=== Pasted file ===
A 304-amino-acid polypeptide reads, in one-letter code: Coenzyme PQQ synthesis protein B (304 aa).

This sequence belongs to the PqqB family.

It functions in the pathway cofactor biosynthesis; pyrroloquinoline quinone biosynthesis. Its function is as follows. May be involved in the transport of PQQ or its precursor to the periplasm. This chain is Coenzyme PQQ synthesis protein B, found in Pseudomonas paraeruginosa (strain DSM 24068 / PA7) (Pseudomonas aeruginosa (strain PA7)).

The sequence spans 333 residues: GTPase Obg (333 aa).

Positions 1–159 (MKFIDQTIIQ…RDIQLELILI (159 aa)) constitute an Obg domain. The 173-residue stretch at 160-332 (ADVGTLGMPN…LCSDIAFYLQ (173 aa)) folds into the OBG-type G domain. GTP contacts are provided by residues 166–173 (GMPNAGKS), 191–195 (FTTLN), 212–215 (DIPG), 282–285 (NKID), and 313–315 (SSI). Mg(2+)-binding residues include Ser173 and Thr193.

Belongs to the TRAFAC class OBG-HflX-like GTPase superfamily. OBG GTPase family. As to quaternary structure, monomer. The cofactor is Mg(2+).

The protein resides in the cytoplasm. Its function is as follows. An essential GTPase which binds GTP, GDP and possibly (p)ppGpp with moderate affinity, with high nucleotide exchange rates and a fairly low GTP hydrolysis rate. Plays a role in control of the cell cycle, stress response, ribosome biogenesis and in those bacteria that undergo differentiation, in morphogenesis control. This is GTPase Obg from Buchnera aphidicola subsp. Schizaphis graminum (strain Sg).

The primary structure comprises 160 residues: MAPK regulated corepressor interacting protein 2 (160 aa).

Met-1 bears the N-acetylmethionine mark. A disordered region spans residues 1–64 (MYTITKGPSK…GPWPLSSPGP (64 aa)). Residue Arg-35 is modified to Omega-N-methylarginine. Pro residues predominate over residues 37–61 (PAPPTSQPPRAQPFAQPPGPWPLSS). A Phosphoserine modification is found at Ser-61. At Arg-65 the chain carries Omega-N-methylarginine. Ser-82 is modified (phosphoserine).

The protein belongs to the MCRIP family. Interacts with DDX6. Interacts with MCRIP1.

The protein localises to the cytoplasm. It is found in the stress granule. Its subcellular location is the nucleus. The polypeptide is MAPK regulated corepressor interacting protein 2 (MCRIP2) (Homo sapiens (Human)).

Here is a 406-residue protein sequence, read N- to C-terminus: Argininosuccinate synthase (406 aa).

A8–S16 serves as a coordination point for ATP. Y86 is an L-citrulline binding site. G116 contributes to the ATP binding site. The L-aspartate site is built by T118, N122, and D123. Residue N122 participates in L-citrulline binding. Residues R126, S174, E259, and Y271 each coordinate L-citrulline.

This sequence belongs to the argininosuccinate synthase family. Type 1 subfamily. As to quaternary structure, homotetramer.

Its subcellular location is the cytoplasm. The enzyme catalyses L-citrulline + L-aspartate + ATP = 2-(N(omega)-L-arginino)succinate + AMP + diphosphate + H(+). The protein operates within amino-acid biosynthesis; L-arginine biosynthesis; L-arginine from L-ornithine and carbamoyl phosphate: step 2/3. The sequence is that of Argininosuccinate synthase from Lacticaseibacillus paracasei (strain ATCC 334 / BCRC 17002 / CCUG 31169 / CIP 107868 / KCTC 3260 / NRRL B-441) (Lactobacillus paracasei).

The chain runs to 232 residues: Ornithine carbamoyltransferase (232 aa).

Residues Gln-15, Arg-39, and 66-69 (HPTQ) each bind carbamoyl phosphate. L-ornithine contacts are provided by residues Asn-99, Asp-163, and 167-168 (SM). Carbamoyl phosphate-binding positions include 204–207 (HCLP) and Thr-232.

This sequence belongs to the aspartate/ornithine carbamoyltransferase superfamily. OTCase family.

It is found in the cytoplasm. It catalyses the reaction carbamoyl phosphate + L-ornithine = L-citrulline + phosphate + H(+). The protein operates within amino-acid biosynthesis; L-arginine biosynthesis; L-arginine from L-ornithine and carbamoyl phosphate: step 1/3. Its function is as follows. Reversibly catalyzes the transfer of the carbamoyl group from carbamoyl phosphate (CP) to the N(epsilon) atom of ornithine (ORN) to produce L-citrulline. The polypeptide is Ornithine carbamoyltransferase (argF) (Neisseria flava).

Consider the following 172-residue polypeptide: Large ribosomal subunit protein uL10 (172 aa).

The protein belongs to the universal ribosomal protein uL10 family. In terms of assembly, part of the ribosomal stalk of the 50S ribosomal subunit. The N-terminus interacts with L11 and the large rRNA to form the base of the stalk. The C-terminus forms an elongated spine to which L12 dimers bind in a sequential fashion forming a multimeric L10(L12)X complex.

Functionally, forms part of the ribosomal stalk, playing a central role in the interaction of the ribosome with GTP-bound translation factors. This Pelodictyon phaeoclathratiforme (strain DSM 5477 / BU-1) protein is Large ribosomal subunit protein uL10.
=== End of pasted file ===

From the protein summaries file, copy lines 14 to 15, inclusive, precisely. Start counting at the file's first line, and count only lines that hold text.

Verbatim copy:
This sequence belongs to the argininosuccinate synthase family. Type 1 subfamily. As to quaternary structure, homotetramer.

Its subcellular location is the cytoplasm. The enzyme catalyses L-citrulline + L-aspartate + ATP = 2-(N(omega)-L-arginino)succinate + AMP + diphosphate + H(+). The protein operates within amino-acid biosynthesis; L-arginine biosynthesis; L-arginine from L-ornithine and carbamoyl phosphate: step 2/3. The sequence is that of Argininosuccinate synthase from Lacticaseibacillus paracasei (strain ATCC 334 / BCRC 17002 / CCUG 31169 / CIP 107868 / KCTC 3260 / NRRL B-441) (Lactobacillus paracasei).